If you’re a patient, would you trust older doctors, or younger ones? Perhaps you’d pick an older one because you think they’re more seasoned and knowledgeable. Or, maybe you’d choose a younger one because you think they’re more up to date with modern treatments. Deciding between doctors can be tricky, but a recent BMJ study has elucidated a key difference in performance between younger and older doctors. The study—led by Dr. Anupam Jena of Harvard Medical School—took a random sample of Medicare data for more than 700,000 hospital admissions from 2011 to 2014, and found that doctors age 50 and above have higher patient mortality rates than doctors under age 50. The results are summarized in the table below: Doctor age range Patient mortality rate 40 and under 10.8% 40-49 11.1% 50-59 11.3% 60 and above 12.1% The differences are small, but they’re meaningful. The study controlled for a number of factors, including the possibility that the sickest patients were assigned to older physicians on any given day. Jena suggests that older doctors have worse outcomes because they’re less up to date with the newest medical technologies. “There’s a fear that as doctors get further away from residency, they might be out of touch with new technologies and treatments,” Jena told STAT news. Studies support Jena’s claim—a study in the Annals of Internal Medicine found that over half of...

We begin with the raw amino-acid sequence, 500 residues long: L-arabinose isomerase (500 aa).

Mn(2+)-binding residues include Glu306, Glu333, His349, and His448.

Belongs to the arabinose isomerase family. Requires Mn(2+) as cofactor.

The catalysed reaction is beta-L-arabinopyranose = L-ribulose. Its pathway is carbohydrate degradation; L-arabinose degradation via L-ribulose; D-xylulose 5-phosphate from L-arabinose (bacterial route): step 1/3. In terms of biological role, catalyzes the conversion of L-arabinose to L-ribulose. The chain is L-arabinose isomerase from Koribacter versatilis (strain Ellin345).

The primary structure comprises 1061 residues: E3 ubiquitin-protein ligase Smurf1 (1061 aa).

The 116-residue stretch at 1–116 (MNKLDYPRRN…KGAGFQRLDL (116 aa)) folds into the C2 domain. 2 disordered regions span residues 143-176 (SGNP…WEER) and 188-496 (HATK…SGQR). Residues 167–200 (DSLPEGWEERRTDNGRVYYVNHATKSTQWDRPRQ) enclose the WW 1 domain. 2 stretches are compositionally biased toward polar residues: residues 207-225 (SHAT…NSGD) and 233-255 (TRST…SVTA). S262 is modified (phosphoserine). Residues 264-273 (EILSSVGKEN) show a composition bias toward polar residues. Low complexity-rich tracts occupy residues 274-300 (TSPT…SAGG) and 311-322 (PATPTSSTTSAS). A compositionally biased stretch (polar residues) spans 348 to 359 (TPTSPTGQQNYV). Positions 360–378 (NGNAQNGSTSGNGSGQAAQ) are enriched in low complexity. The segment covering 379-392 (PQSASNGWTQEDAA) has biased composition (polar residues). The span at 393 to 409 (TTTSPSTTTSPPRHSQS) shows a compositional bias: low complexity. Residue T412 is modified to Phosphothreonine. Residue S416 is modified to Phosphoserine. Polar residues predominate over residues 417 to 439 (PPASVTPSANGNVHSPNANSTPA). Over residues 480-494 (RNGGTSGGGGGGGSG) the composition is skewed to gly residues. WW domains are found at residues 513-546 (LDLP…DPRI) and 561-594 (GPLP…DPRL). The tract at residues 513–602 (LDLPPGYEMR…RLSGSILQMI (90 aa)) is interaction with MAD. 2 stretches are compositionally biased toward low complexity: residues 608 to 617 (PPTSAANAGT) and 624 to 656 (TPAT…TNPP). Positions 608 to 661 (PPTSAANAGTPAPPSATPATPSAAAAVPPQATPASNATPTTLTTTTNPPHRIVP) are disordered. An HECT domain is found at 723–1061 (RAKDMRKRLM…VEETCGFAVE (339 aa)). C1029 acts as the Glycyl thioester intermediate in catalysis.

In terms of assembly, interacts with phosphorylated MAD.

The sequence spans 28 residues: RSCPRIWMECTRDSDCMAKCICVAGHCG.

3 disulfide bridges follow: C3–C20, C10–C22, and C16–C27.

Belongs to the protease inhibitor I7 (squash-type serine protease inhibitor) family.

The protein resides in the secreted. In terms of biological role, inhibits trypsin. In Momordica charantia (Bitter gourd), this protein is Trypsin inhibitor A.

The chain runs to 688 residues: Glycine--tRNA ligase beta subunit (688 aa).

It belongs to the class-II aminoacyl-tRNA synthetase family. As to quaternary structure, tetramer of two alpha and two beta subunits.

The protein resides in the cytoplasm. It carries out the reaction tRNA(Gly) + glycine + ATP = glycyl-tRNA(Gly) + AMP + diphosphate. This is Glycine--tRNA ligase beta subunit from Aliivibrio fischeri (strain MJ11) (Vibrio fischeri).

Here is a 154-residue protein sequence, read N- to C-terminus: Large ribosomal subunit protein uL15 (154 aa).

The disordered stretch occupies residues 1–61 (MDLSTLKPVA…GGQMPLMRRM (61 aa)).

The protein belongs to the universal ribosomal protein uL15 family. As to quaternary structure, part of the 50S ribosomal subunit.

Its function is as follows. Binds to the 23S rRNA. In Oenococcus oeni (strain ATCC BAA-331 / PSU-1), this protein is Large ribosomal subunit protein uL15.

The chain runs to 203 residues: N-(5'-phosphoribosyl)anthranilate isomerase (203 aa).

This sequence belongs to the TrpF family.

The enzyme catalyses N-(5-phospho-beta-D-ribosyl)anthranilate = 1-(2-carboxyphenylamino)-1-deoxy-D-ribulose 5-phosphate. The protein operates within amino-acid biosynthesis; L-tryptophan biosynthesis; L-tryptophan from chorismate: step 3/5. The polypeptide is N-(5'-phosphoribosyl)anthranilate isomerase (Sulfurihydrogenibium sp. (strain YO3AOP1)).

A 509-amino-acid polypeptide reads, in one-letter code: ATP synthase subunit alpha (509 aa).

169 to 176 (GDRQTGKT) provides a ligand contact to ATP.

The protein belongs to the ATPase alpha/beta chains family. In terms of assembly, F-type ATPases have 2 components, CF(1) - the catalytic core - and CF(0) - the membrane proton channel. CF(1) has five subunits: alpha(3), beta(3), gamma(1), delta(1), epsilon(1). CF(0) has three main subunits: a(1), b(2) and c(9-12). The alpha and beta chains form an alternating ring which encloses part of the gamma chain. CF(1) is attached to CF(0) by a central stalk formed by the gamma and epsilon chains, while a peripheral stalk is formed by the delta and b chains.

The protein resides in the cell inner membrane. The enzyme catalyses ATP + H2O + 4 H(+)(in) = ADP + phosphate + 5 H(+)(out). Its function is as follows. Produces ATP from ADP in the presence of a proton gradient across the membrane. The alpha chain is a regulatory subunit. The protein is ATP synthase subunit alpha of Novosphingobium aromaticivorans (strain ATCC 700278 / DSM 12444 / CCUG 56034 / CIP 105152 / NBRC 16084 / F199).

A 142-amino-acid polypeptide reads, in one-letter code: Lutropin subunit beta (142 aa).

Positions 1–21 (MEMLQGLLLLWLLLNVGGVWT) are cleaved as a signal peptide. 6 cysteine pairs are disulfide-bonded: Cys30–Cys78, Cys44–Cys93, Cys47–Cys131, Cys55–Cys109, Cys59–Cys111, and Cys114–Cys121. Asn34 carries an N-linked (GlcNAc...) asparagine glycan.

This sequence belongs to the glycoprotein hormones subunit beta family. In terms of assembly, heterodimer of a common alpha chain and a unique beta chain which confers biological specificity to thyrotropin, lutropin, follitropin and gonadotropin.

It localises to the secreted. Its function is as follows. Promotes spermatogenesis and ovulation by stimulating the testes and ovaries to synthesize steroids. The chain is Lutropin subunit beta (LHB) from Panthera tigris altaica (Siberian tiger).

Everything You Should Know About The Endocrine System

We live in a period where many people are steadily and consciously working towards leaving a healthy lifestyle. Some desire to gain weight but many would love to lose a few pounds here and there. You are probably exercising daily and sticking to a diet. However, you realise that though you are doing everything right; you aren’t getting the desired effects. Well, the problem could not be in the program but your body. If you are looking for professional endocrinology residency writing online, it’s safe to assume that you understand the basics of the endocrine system. However, just a refresher, what is the endocrine system? Basics of the Endocrine System The human body is made up of various systems. To help you cope with stresses and multiple events, the endocrine, immune and nervous system work together. Several glands located throughout your body, make up the endocrine system. The hormones secreted by these glands regulate different activities of the body. It includes your metabolism, reproduction, sexual function, to mood. Produced and secreted by the organs, the hormones disperse throughout one’s body through the circulatory system. In your personal statement internal medicine, you should know that these hormones work on tissues, cells and organs that are far from the gland that produces the hormone. The glands within this system can be categorised into two: Exocrine Glands: they secrete their hormones into...

August is for ALS